BDS Suspension Lifted 2015 Chevy Colorado - Colorado Blitz
From Stock To Awesome In Just A Few Weeks
Building a project car is a long, arduous process. Unless you have a team of 15 and a television contract, most projects take months or even years before they’re ready to be shown off to the world. But sometimes, if you’ve got the right motivation (and some luck), months can be turned into weeks.
That was the case for BDS Suspension, who got their hands on one of the first production ’15 Chevrolet Colorados. After two weeks of measuring and prototyping suspension parts, the team at BDS decided to bring their lifted Colorado to the 2014 Specialty Equipment Market Association (SEMA) Show, just three weeks in the future. What’s more, the company wanted to drive the jacked-up pickup to the Las Vegas event from its Michigan headquarters, just to prove the truck was as reliable as it was attractive.
In the three weeks before SEMA, the BDS team had a clear set of objectives to accomplish with the Colorado. Foremost, obviously, was the prototype BDS lift kit. The goal was to produce a truck with at least 4 inches of lift that could accommodate 33-inch tires. The independent front suspension turned up to SEMA with a 6-inch lift, complemented by Fox 2 ½-inch remote reservoir coilovers. Fox 2.0 shocks dampen the leaf-sprung rear end, which has been lifted 4 inches.
Keeping the truck pointed in the right direction are one-off steering knuckles, which BDS assures will be replaced with aftermarket-friendly ductile iron castings as soon as they’re ready. Test-fitting parts like these usually takes months, but the BDS team got it done in weeks. While the lift kit and steering knuckles aren’t quite ready to be released to the public, BDS is confident it can get them in customers’ hands by springtime.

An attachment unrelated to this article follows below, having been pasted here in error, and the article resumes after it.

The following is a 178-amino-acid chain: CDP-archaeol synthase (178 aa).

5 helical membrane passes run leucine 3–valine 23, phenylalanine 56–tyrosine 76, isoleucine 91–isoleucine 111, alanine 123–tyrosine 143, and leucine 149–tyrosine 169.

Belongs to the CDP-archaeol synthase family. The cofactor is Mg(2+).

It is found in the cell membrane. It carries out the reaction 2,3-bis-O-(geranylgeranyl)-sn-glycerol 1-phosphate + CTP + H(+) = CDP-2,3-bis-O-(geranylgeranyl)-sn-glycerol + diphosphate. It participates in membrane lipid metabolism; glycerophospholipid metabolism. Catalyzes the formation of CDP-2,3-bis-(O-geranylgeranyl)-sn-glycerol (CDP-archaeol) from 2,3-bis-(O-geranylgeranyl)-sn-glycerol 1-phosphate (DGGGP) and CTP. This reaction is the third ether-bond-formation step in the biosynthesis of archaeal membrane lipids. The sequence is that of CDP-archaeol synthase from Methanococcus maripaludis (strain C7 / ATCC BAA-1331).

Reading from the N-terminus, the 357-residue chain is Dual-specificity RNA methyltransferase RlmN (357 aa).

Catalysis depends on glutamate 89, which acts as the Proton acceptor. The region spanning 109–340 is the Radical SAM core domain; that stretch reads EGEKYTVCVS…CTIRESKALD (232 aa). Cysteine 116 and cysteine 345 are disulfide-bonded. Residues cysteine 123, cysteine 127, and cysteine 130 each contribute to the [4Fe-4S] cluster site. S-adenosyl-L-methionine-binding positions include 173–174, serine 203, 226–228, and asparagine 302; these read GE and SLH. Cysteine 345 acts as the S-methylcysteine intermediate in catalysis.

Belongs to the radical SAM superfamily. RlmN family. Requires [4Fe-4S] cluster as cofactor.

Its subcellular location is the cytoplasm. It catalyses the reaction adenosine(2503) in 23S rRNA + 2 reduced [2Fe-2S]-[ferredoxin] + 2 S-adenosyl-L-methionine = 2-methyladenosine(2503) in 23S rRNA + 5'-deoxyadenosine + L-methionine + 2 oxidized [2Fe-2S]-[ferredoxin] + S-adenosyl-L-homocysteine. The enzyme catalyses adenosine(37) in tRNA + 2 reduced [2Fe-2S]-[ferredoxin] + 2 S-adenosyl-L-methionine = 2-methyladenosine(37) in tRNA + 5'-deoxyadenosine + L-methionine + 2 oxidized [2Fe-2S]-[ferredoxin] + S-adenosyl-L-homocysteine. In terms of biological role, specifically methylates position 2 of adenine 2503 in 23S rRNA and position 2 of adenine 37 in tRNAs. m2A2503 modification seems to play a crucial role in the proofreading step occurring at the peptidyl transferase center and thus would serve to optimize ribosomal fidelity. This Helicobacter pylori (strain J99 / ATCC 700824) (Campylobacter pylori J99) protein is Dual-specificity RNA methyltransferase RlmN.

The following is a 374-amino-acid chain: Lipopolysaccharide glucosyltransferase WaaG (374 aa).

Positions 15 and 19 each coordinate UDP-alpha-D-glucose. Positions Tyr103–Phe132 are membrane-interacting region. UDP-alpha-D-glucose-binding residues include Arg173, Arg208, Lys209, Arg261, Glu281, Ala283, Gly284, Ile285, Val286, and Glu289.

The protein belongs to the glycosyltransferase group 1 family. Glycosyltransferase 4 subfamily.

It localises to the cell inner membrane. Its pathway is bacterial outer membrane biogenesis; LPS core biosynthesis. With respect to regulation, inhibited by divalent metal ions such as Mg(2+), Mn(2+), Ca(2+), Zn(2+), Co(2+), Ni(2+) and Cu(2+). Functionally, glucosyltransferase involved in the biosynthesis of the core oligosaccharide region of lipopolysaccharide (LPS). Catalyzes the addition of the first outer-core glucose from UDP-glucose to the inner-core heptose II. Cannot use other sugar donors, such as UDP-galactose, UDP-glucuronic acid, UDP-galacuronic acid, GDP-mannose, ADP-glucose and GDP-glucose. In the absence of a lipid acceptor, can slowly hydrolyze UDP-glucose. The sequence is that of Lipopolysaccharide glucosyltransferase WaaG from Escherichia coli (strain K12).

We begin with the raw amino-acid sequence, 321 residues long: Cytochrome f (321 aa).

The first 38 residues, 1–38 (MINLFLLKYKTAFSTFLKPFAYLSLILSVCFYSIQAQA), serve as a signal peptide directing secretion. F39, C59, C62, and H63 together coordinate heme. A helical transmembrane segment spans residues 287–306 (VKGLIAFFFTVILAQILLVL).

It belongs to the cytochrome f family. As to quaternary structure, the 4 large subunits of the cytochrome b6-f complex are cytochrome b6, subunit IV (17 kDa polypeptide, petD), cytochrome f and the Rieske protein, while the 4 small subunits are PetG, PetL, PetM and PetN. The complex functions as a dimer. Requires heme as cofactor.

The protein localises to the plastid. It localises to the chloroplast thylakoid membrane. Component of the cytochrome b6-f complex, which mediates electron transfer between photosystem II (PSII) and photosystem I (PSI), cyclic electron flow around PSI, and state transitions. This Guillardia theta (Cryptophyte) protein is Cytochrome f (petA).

"The goal was to produce a truck with at least four inches of lift that could accommodate 33-inch tires."
Once there was some room under the truck, the BDS team mounted aggressive 35-inch Nitto Terra Grappler G2 tires on huge 20-inch Eagle Alloy 012 wheels. The combination required Eagle Alloy to custom-drill the wheels for the Colorado’s unique 6x120mm bolt pattern, but the payoff made that extra work worth it. Between the lift and the tire-and-wheel combo, this truck’s stance is just about perfect.
BDS also reached out to N-Fab, who crafted a sweet set of wheel-to-wheel side steps in just a few days, and a Rigid Industries 30-inch RDS LED lightbar was mounted to the Colorado’s lower grille opening for some extra off-road illumination. Magnaflow sent over a polished exhaust tip for the ’rado, and the truck’s shiny black paint was contrasted with matte grey branded graphics. An Extang SolidFold bed cover keeps the business end of the truck looking sleek, and finally, a BDS front full-width skid plate works with the lift kit to keep rocks from bashing the front differential.
In spite of the Herculean effort BDS expended getting the Colorado built in time for SEMA, the truck isn’t done. It’ll continue to rack up the miles to ensure that all of the parts are working well before they go on sale.
In the meantime, BDS will continue testing the truck both on- and off-road. Following SEMA, the prototype Chevy headed to a track in Arizona for Federal Motor Vehicle Safety Standard testing to ensure that the lift kit doesn’t interfere with the Colorado’s standard electronic stability control. That bodes well for shadetree mechanics that want their stance delivered with safety as well.
Overall, we really dig the BDS Colorado. We love its attitude, butching up the handsome Chevy very nicely, and all of the custom parts serve a clear purpose—something that can’t be said of many SEMA trucks. Prototype or not, this thing already has us dreaming about the mods we’d like if we had a Colorado as our canvas.